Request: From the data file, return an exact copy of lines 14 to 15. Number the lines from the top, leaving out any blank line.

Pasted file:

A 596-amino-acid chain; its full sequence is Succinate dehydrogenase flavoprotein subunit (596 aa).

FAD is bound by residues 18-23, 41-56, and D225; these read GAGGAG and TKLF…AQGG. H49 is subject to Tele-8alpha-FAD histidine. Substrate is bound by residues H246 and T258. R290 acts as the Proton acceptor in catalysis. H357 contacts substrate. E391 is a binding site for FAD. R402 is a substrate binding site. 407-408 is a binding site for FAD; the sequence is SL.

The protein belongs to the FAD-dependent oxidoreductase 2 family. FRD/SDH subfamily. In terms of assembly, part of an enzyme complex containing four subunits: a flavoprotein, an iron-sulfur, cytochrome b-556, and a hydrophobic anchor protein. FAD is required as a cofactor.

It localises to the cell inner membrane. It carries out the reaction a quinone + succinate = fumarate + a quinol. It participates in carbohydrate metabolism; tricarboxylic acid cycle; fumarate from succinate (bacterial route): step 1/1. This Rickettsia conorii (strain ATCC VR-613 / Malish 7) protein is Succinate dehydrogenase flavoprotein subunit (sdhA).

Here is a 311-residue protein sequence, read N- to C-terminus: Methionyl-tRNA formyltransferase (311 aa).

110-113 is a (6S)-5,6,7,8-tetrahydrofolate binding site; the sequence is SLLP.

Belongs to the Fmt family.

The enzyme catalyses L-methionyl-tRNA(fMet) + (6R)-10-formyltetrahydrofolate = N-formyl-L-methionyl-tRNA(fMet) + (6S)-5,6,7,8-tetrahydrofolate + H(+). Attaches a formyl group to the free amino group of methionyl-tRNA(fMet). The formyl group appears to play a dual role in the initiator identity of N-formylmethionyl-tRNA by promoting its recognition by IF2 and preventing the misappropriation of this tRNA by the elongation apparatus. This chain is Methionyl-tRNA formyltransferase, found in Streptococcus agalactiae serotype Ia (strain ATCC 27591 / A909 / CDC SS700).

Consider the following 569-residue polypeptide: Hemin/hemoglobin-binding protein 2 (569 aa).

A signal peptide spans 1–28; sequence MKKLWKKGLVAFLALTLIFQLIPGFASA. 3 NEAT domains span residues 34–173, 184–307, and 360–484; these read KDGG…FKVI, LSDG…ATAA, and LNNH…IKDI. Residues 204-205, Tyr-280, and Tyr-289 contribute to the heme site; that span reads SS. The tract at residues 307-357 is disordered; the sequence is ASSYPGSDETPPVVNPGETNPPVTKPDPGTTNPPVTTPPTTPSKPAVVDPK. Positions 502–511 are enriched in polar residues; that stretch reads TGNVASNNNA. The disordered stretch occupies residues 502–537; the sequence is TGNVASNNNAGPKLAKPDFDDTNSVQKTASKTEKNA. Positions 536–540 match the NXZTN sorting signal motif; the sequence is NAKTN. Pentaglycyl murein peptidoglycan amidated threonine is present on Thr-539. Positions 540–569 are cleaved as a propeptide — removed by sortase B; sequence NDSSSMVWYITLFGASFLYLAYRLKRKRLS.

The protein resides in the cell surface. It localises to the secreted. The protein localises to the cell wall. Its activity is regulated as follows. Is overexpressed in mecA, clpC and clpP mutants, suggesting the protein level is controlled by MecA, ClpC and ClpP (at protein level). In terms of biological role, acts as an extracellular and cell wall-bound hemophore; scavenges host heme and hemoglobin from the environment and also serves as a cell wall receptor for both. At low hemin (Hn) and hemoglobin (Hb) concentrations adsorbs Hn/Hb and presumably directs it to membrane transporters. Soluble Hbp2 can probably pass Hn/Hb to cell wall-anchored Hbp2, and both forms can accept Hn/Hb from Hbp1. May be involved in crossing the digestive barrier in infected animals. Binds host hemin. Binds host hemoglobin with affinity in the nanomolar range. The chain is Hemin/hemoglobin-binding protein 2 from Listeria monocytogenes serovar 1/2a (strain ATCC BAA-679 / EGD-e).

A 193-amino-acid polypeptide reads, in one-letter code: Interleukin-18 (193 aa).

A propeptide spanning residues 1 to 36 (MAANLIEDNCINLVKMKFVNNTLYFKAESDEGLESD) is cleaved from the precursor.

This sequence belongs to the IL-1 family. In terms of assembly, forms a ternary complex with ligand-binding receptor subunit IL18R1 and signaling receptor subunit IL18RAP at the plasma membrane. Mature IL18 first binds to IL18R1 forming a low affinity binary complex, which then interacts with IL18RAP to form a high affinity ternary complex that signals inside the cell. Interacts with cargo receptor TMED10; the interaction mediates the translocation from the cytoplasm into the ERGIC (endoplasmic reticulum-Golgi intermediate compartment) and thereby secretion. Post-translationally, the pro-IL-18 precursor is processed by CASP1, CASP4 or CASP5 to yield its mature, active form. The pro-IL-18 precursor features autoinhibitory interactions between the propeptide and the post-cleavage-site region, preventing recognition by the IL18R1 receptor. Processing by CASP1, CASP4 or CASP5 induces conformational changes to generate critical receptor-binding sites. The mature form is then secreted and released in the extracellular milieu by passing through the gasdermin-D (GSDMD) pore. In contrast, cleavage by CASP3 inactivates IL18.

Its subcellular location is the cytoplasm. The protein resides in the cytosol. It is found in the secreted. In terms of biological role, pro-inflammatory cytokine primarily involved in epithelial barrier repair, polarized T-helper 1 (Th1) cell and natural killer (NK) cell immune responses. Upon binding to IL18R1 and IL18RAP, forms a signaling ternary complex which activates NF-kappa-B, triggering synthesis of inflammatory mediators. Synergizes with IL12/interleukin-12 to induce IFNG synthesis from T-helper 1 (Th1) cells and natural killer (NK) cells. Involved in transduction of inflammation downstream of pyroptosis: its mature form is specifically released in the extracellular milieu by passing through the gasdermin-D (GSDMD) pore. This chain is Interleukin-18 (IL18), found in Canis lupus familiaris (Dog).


This sequence belongs to the IL-1 family. In terms of assembly, forms a ternary complex with ligand-binding receptor subunit IL18R1 and signaling receptor subunit IL18RAP at the plasma membrane. Mature IL18 first binds to IL18R1 forming a low affinity binary complex, which then interacts with IL18RAP to form a high affinity ternary complex that signals inside the cell. Interacts with cargo receptor TMED10; the interaction mediates the translocation from the cytoplasm into the ERGIC (endoplasmic reticulum-Golgi intermediate compartment) and thereby secretion. Post-translationally, the pro-IL-18 precursor is processed by CASP1, CASP4 or CASP5 to yield its mature, active form. The pro-IL-18 precursor features autoinhibitory interactions between the propeptide and the post-cleavage-site region, preventing recognition by the IL18R1 receptor. Processing by CASP1, CASP4 or CASP5 induces conformational changes to generate critical receptor-binding sites. The mature form is then secreted and released in the extracellular milieu by passing through the gasdermin-D (GSDMD) pore. In contrast, cleavage by CASP3 inactivates IL18.

Its subcellular location is the cytoplasm. The protein resides in the cytosol. It is found in the secreted. In terms of biological role, pro-inflammatory cytokine primarily involved in epithelial barrier repair, polarized T-helper 1 (Th1) cell and natural killer (NK) cell immune responses. Upon binding to IL18R1 and IL18RAP, forms a signaling ternary complex which activates NF-kappa-B, triggering synthesis of inflammatory mediators. Synergizes with IL12/interleukin-12 to induce IFNG synthesis from T-helper 1 (Th1) cells and natural killer (NK) cells. Involved in transduction of inflammation downstream of pyroptosis: its mature form is specifically released in the extracellular milieu by passing through the gasdermin-D (GSDMD) pore. This chain is Interleukin-18 (IL18), found in Canis lupus familiaris (Dog).